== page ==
Major award show hosts have had a much more challenging job this season, as they try to balance charismatic, light-hearted joking with talking about the elephant in the room: #MeToo.
While I’d say most award shows have been playing it relatively safe with hosts like Jimmy Kimmel at the Oscars or Seth Meyers at the Golden Globes, both Kimmel and Meyers have done a great job with incorporating biting commentary on Hollywoods abusers (Meyers on Weinstein: “He’ll be back in 20 years when he’s the first person booed during the In Memoriam.”) while honoring the celebrations of the ceremony. (See also: John Mulaney and Nick Kroll with one of the best Woody Allen burns.)
Don’t expect too much of that at the Emmys, however. The fact that the Emmys will be hosted by Michael Che and Colin Jost was a pretty solid “meh”, but it’s an even more resigned “meh” when you hear about their exciting, non-political plans.
While Che and Jost have made jokes about #MeToo on SNL‘s Weekend Update, an interview with Vanity Fair suggests that the two will mostly steer clear of any references to Hollywood’s ongoing reckoning with harassment and abuse. “It is kind of fun for us to do something that is not political,” says Jost. “The exciting part is to do things about television and that particular awards ceremony and make it, in general, less political than normal. There’s a lot to celebrate in television right now. It’s a very strong time.”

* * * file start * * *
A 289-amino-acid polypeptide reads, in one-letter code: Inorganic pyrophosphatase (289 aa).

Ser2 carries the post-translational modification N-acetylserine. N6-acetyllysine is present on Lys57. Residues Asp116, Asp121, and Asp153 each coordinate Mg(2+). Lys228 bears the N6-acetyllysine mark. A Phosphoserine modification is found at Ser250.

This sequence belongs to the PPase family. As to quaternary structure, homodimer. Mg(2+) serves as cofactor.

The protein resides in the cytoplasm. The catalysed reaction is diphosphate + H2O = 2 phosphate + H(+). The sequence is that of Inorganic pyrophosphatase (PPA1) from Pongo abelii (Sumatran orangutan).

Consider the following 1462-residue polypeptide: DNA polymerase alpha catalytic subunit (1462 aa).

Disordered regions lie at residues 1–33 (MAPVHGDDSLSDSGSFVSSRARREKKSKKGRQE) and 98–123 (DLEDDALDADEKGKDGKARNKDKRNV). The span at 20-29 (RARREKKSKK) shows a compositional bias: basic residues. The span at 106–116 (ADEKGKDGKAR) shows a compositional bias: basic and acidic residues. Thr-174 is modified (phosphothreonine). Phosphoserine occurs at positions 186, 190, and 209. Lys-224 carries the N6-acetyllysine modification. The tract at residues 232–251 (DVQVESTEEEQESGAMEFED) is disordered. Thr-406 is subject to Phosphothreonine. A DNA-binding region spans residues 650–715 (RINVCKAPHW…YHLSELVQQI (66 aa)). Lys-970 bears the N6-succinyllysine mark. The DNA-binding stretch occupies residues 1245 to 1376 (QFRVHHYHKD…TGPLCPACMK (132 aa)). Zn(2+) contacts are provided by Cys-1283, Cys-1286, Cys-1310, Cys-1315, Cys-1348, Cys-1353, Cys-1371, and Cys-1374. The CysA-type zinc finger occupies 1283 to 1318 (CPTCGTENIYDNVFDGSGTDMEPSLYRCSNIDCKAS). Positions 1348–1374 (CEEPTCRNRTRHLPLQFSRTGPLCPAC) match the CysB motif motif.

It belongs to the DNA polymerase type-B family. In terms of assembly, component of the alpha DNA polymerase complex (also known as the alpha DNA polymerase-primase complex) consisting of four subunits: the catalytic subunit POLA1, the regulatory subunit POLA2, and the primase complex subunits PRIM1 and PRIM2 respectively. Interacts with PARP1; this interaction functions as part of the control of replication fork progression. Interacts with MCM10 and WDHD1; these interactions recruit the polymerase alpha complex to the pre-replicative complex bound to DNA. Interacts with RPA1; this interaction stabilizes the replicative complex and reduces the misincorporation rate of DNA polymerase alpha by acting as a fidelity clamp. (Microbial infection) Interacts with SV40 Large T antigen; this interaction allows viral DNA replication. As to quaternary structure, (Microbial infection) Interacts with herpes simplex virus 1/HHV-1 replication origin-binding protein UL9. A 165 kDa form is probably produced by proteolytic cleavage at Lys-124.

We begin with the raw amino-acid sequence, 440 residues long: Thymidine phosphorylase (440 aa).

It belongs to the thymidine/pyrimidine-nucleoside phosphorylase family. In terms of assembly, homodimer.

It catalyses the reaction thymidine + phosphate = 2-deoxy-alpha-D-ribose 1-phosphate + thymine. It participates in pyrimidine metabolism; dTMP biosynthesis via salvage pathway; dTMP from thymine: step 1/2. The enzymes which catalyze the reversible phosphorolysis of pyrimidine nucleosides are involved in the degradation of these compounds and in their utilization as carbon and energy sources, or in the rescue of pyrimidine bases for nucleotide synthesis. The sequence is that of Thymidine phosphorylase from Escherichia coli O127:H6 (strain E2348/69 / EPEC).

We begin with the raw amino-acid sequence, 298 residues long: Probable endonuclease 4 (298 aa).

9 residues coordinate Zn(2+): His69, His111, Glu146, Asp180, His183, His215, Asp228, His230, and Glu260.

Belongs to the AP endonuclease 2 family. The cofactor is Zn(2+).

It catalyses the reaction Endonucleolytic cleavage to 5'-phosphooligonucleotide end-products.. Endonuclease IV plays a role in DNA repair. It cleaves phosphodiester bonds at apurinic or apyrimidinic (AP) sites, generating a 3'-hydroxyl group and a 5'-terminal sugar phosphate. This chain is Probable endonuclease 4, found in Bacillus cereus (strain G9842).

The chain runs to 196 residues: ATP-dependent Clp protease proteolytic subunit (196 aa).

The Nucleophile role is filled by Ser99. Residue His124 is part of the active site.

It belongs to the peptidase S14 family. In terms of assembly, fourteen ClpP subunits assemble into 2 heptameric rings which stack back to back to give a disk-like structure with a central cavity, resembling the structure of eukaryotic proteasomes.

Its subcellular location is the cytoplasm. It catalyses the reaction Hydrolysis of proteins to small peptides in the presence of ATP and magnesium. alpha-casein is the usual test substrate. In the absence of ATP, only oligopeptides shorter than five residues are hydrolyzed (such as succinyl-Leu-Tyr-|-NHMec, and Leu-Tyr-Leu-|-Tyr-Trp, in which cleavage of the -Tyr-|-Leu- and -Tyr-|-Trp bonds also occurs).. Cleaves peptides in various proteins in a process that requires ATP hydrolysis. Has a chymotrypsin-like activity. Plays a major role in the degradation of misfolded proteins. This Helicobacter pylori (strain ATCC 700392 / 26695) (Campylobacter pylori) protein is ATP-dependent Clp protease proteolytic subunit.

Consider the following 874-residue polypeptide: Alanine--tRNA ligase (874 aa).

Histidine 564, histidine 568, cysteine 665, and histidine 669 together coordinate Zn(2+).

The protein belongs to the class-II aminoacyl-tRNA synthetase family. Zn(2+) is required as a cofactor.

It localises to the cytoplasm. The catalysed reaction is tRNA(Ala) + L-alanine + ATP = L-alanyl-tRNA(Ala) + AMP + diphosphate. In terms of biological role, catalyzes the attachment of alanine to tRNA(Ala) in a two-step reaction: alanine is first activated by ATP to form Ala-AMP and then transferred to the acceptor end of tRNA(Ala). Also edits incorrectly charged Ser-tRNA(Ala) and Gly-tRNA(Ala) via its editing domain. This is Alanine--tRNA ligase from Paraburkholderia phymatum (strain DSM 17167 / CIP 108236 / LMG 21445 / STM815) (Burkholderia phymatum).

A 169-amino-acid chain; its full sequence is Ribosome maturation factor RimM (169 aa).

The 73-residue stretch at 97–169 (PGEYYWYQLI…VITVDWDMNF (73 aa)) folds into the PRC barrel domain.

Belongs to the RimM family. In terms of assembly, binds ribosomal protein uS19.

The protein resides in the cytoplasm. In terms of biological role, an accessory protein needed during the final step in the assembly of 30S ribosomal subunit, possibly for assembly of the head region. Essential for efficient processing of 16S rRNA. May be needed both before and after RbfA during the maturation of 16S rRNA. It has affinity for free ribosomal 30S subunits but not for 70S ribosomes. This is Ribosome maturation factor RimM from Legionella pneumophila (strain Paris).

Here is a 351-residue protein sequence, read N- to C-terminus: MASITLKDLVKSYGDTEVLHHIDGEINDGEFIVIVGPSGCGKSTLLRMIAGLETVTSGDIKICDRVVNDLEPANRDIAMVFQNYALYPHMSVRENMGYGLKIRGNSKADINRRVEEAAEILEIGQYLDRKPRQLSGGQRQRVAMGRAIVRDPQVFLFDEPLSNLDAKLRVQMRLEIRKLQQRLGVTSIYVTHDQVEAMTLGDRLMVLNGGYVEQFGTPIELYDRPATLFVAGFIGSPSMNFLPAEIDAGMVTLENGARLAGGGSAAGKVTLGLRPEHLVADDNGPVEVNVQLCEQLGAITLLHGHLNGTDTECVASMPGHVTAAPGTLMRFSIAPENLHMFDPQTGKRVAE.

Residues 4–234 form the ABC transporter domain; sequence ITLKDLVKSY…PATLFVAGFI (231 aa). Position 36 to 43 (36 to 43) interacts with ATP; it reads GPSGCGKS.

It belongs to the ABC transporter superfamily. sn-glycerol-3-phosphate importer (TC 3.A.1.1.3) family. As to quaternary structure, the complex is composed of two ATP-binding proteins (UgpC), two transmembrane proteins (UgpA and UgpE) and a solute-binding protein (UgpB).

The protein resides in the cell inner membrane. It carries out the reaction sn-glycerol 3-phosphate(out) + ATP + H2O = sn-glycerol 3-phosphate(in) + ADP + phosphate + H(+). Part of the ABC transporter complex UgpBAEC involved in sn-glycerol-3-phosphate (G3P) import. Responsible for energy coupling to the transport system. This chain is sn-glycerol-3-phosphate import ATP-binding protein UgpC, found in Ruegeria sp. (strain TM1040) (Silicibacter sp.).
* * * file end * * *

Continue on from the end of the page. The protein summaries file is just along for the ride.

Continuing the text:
Now, Jost’s point about making the Emmys non-political sounds like he and Che see the awards as a relief, or escape, from the serious and tragic news that we’re bombarded with on a daily basis. Jost makes the point that “knowing the whole tone of the country at that point is hard to know now”, which is somewhat understandable: timely jokes with the speed of news and scandal now means that certain topics fall out of fashion and relevance quickly. Still, we have plenty of examples of hosts being able to pull off timeliness, insight, and humor.
Granted, it’s a short comment, but the records being made for diverse nominees and the ways that #MeToo has been happening in the television industry are incredibly political. However, to not acknowledge the impact of these changes is—make no mistake—political. Whether it’s seen as safe humor, escapism, or relief, it is political. And their “non-political” hosting might even be funny, but it’s not brave, groundbreaking, or breaking any new ground. They can host whatever kind of Emmys they want but it will, whether they acknowledge it or not, be political.
Jost jokingly adds, “I think that by [the Emmys], people are going to be desperate to give men a chance, finally. It’ll probably be #HeToo by then.”
Che, on the topic of people accusing him of harassing women who criticize his comedy, said, “Just because they did it doesn’t mean they don’t understand where I’m coming from.” He adds, when talking about SNL’s big audience, “And everyone’s got to have an opinion of everything. […] I never take the responsibility to explain it, but I bet it could be for somebody who wanted to be liked or something.”
The Emmys air September 17th and while we’ll be cheering on our favorite shows and actors, we’ll have to skeptically wait to see how Jost and Che’s Emmy debut will go.
(via Vulture, image: SNL)
Want more stories like this? Become a subscriber and support the site!
—The Mary Sue has a strict comment policy that forbids, but is not limited to, personal insults toward anyone, hate speech, and trolling.—
Powered by WPeMatico